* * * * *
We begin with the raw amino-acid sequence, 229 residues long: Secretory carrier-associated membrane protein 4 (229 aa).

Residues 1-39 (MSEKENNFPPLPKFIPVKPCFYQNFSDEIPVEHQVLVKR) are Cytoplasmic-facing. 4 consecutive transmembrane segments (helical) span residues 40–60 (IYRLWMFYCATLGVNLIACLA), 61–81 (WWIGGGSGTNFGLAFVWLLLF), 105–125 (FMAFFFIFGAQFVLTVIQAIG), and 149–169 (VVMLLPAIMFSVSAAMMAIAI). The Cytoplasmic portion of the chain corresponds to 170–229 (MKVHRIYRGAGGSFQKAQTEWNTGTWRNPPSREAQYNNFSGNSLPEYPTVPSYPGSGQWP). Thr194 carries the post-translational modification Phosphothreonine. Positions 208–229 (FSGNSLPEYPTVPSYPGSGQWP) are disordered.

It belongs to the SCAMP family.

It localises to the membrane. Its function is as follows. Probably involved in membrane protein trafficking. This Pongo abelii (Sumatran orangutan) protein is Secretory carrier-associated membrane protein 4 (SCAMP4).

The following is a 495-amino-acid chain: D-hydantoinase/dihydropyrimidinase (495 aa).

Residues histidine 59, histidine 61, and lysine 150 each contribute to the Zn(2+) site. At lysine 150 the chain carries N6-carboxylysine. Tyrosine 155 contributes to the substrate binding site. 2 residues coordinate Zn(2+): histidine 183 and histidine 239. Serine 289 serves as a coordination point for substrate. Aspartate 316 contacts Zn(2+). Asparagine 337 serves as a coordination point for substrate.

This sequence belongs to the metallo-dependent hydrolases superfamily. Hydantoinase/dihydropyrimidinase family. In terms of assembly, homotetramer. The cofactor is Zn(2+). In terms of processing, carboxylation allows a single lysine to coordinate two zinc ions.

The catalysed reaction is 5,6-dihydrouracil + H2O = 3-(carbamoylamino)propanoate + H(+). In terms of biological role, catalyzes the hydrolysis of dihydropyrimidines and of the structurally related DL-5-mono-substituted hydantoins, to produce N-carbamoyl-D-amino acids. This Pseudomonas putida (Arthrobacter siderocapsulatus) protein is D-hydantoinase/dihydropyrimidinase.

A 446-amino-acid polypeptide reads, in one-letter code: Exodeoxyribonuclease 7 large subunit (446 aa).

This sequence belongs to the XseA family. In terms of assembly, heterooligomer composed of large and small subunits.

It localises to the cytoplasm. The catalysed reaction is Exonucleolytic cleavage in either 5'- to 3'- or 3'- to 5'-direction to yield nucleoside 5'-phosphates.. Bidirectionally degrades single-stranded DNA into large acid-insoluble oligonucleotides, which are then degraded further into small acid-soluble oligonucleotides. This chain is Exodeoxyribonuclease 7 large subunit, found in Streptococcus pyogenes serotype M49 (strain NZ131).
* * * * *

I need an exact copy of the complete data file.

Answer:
We begin with the raw amino-acid sequence, 229 residues long: Secretory carrier-associated membrane protein 4 (229 aa).

Residues 1-39 (MSEKENNFPPLPKFIPVKPCFYQNFSDEIPVEHQVLVKR) are Cytoplasmic-facing. 4 consecutive transmembrane segments (helical) span residues 40–60 (IYRLWMFYCATLGVNLIACLA), 61–81 (WWIGGGSGTNFGLAFVWLLLF), 105–125 (FMAFFFIFGAQFVLTVIQAIG), and 149–169 (VVMLLPAIMFSVSAAMMAIAI). The Cytoplasmic portion of the chain corresponds to 170–229 (MKVHRIYRGAGGSFQKAQTEWNTGTWRNPPSREAQYNNFSGNSLPEYPTVPSYPGSGQWP). Thr194 carries the post-translational modification Phosphothreonine. Positions 208–229 (FSGNSLPEYPTVPSYPGSGQWP) are disordered.

It belongs to the SCAMP family.

It localises to the membrane. Its function is as follows. Probably involved in membrane protein trafficking. This Pongo abelii (Sumatran orangutan) protein is Secretory carrier-associated membrane protein 4 (SCAMP4).

The following is a 495-amino-acid chain: D-hydantoinase/dihydropyrimidinase (495 aa).

Residues histidine 59, histidine 61, and lysine 150 each contribute to the Zn(2+) site. At lysine 150 the chain carries N6-carboxylysine. Tyrosine 155 contributes to the substrate binding site. 2 residues coordinate Zn(2+): histidine 183 and histidine 239. Serine 289 serves as a coordination point for substrate. Aspartate 316 contacts Zn(2+). Asparagine 337 serves as a coordination point for substrate.

This sequence belongs to the metallo-dependent hydrolases superfamily. Hydantoinase/dihydropyrimidinase family. In terms of assembly, homotetramer. The cofactor is Zn(2+). In terms of processing, carboxylation allows a single lysine to coordinate two zinc ions.

The catalysed reaction is 5,6-dihydrouracil + H2O = 3-(carbamoylamino)propanoate + H(+). In terms of biological role, catalyzes the hydrolysis of dihydropyrimidines and of the structurally related DL-5-mono-substituted hydantoins, to produce N-carbamoyl-D-amino acids. This Pseudomonas putida (Arthrobacter siderocapsulatus) protein is D-hydantoinase/dihydropyrimidinase.

A 446-amino-acid polypeptide reads, in one-letter code: Exodeoxyribonuclease 7 large subunit (446 aa).

This sequence belongs to the XseA family. In terms of assembly, heterooligomer composed of large and small subunits.

It localises to the cytoplasm. The catalysed reaction is Exonucleolytic cleavage in either 5'- to 3'- or 3'- to 5'-direction to yield nucleoside 5'-phosphates.. Bidirectionally degrades single-stranded DNA into large acid-insoluble oligonucleotides, which are then degraded further into small acid-soluble oligonucleotides. This chain is Exodeoxyribonuclease 7 large subunit, found in Streptococcus pyogenes serotype M49 (strain NZ131).